Machine: Eros of the Internal


The idea becomes a machine that makes the art. - Sol Lewitt

It was Duchamp who brought in a machine to the contemporary art scene. In fact, his first ready-made was Bicycle Wheel. Duchamp may have not intended to make a ground breaking art when he placed one bicycle wheel on a kitchen stool. The bicycle with pedals and two wheels was first mass produced in 1860’s (the term bicycle was also coined around then). So taking one bicycle wheel and putting it upside down on a stool in 1913, was an act as avant-guard as using a part from the latest spacecraft. Duchamp’s first ready-made object, removed from a bike, still could spin, so it is also the first kinetic sculpture. In that same year, Duchamp drew Chocolate Grinder and began working on The Bride Stripped Bare by Her Bachelors, Even (also known as Big Glass) that had the chocolate grinder painted on one side. In 1925, he made a motor-attached machine called Rotary Hemisphere. It was a vortex-drawn wooden hemisphere on a turning disk which created optical illusions. Duchamp, who was not satisfied with "retinal" art, created a machine that baffled our visual field.

So is it enough to call Duchamp the first "machine artist"? Bicycle Wheel, Chocolate Grinder, and Rotary Hemisphere have something in common. They all have a circular part which rotates. Duchamp said, "I always feel the need of round things and rotation. It is a kind of narcissism or self-fulfilling ......like masturbating. It was very strange to see chocolate made by miraculous process of running a machine." It sounds like a fetish. Apart from the fact that it could be an existential metaphor, repetition and rotation seem to have a strange appeal in general. They grant a certain autistic pleasure, immersive like Bach’s arrangement of repetition and variation of a theme. “Artists are above all men who want to become inhuman.” What Apollinaire meant by this was that “to humanize art,” artists would want to be inhuman, defy personality. In Duchamp's Nude Descending a Staircase, the eros of nude is replaced by the eros of its movement; bachelor’s desire in Bachelor Machine, which is also called Love Machine, is represented as a rotating machine. But is "poetic impersonality" the only context for Duchamp’s infatuation with the machine? Was a machine to him just a "distancing" tool to convert sadness and pathos into pleasure and logic? When he first took a bicycle wheel and put it up on a stool, he said he just wanted to look at it. He would spin the wheel and watch it turning. We could say, at least, that he was the first artist who gave a meaningful gaze at the machine itself, even the eros of it.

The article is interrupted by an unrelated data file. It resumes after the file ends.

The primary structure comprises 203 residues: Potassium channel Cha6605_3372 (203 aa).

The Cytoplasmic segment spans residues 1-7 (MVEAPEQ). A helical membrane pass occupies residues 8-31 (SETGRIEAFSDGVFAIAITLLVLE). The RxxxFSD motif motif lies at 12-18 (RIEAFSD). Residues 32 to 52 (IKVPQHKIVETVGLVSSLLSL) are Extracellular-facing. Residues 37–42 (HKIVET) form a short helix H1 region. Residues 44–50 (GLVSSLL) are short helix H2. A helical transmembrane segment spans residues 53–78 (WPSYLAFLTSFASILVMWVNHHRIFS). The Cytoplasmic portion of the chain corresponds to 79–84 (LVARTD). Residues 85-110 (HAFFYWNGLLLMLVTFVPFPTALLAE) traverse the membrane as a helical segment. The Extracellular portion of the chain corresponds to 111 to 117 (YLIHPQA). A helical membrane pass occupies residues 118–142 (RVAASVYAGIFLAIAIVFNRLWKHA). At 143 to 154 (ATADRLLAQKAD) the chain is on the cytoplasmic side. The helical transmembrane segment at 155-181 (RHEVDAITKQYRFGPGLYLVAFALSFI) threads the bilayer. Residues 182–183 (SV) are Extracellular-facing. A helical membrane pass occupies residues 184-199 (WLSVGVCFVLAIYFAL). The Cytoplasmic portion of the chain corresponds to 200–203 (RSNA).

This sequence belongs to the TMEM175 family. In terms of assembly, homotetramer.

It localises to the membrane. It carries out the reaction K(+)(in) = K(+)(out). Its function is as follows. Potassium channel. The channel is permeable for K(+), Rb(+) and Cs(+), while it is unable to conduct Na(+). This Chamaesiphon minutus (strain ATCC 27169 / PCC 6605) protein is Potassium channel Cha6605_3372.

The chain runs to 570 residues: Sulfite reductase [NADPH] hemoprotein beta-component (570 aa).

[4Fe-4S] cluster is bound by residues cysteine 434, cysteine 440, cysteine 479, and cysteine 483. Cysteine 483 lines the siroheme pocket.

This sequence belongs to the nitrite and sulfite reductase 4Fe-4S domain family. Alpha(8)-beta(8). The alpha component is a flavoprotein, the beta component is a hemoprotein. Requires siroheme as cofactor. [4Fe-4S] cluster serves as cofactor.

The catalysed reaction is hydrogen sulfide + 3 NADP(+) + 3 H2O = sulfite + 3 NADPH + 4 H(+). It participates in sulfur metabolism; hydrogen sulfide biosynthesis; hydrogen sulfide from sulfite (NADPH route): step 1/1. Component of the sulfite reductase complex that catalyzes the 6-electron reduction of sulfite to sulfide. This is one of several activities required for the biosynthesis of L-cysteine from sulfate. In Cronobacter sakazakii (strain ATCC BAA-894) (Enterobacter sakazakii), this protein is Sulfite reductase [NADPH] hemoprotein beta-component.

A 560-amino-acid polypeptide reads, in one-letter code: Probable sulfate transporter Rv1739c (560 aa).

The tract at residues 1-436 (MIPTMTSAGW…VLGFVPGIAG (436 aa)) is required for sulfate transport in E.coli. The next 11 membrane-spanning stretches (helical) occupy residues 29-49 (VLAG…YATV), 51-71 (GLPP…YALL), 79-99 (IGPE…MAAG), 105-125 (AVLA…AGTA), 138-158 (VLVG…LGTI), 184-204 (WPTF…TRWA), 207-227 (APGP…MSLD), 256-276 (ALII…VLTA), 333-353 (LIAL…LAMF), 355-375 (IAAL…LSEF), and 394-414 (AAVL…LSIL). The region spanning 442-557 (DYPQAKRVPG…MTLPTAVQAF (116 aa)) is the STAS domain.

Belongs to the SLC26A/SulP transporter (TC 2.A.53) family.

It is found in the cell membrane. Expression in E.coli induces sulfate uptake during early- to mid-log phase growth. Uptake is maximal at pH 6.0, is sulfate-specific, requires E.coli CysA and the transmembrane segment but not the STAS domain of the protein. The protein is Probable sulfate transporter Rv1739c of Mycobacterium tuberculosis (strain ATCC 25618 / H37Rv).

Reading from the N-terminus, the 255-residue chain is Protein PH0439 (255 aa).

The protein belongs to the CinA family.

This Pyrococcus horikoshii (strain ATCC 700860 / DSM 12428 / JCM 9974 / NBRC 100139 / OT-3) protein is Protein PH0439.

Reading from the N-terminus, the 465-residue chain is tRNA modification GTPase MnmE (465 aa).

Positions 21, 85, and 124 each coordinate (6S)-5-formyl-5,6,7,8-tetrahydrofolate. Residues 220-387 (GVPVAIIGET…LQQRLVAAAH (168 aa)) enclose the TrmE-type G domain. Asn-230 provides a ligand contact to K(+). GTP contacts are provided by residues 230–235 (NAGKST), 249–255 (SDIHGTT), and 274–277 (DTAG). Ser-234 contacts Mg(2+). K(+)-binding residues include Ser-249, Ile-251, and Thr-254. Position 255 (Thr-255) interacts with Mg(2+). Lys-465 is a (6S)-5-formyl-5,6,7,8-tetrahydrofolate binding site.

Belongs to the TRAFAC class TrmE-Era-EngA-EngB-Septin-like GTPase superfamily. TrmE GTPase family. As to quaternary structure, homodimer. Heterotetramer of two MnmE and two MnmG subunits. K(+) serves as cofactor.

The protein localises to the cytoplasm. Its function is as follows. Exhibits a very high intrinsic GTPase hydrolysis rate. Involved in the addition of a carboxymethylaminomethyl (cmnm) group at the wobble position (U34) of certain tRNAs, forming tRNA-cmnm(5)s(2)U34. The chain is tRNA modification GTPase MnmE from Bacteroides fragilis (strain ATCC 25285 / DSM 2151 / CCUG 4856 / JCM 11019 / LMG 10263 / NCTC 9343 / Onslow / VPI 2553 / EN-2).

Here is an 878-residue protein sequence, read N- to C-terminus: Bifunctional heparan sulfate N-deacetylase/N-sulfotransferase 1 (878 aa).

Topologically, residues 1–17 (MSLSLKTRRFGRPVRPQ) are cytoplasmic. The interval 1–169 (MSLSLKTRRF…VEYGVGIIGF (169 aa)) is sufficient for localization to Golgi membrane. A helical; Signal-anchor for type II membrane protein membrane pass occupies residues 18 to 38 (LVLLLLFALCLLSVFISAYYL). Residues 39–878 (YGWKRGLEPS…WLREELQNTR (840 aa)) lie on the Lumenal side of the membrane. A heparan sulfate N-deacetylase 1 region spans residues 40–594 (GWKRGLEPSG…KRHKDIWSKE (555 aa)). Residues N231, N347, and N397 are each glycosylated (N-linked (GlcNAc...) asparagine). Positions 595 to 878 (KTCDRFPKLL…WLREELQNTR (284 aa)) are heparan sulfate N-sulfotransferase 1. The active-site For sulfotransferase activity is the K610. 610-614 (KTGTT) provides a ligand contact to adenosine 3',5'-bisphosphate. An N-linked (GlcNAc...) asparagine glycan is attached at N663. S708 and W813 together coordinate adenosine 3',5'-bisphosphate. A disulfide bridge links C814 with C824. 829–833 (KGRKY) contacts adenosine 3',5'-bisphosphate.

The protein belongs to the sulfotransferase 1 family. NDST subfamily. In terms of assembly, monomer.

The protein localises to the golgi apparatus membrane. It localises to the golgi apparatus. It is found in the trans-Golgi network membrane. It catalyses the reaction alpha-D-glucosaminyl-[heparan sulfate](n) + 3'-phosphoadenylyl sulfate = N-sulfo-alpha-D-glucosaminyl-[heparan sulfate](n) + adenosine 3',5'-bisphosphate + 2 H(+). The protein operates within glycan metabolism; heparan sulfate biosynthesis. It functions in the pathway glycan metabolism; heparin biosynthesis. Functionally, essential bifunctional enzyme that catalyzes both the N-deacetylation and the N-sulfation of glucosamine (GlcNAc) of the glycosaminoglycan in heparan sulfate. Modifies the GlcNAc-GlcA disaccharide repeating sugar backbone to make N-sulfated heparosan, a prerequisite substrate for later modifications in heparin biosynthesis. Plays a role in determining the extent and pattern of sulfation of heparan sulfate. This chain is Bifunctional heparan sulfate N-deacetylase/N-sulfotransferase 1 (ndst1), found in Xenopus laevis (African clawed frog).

Jung Sung Yoon's 2013 solo exhibition Heavy Dot showed two large mechanical structures. One of them, Heavy Dot, with a huge black disk as a head and two weights hanging on both sides, is standing precariously balanced on a wooden crate. The work is inspired by a poem called Statue by Park Yang Yun who now no one remembers. This poem, in fact, is about a dot, distance, and rotational motion. The poem starts with the line, “If we can see the Earth rotating, it was moving just like that”, and then develops its image. Something was turning in an orbit at first, then comes closer becoming a stationary statue. And the statue starts to turn by itself. In Jung’s version, a dot is envisioned as a huge black disc (Although, in geometry, a dot is a unique position that has no weight, size, volume or color) which is static but unstable, seems to represent a certain finality. If Heavy Dot came from an idea of a dot, You did from a line. You involves rotating movement. A five meter long stainless steel bar suspended from a vertical pole, structurally resembling a tower crane, turns like a revolving door, opening space or blocking you. Depending on where you stand, the bar comes at you or leaves you. You is meaningful only when it moves (not the other way around) and the movement makes it impossible to meet. It is an endless rotation of impossible encounters. Jung says it is sad looking at a machine; it is always moving. It is not the same as saying that life is sad. Life is sad, let’s say, because it ends, machine’s movement is sad because it doesn’t stop, at least theoretically. It is sad to watch it move; sadness becomes libido, which is what moves Jung. A series of video work Symmetry X is a good example. Desire born out of sadness, gives birth to a steady gaze, which produces life again. He took a silent long-take of a moving tower crane in a construction site. In the video, he creates kaleidoscopic images of a cropped crane that moves slowly, quickly, and sensually like an insects’ thin long legs. He created this shining, symmetric life form because he wanted to show a machine on a construction site as an organism from another planet. “Tyger Tyger, burning bright, /In the forests of the night; /What immortal hand or eye, /Could frame thy fearful symmetry?” As William Blake admired nature’s mysterious patten, here, a machine, a human invention, reborn as nature’s fearful symmetry. It is noteworthy to point out that symmetry is in the form is X. X is a perfect symmetrical character and a symbol of the unknown and negation. Machine has been a life time obsession for Jung. When he was a little boy, he divided a drawing paper in half and drew the outer shape of a robot on one side and drew the cross section of a robot on the other side. Early awareness of inner parts developed into erotic recognition of the internal. He says internal parts of people and machinery are intrinsically erotic; their endless rubbing and friction going on with gooey lubricants and bodily fluids present. For most people, it would be unseeming or even terrifying to look at what is inside human being or a machine. Because it is hard to understand the internal structure and processes not to mention its relation to death and destruction. Jung's fascination exactly lies in what others are uncomfortable with. In his first two web work, Memory Device and Love Letter, it is suggested that these works were built with mysterious paths on the web, like the inside of machine, nuanced of a certain sense of finality and death. Surprisingly, Memory Device, which he meant to introduce himself, is composed of images that look like ones of the deceased. Love Letter is an intellectual, but schizophrenic requiem for lost love. He looked up every word in a letter from his lover in a dictionary, and arranged the definitions which completely changed the meaning of the letter. The mechanical act of lookin up all the words eventually leads to deconstruction of any meaning. In this case, sadness becomes a steady gaze which becomes a state of empty confusion. It can’t get any sadder than this. Recognition of inner life is sad. Like a Machine, Jung's power is inside (his recognition of sadness). Sadness becomes a machine that makes the art. And his art would make us look inward. Jung Sung Yoon will keep moving in this loop like one of his machines.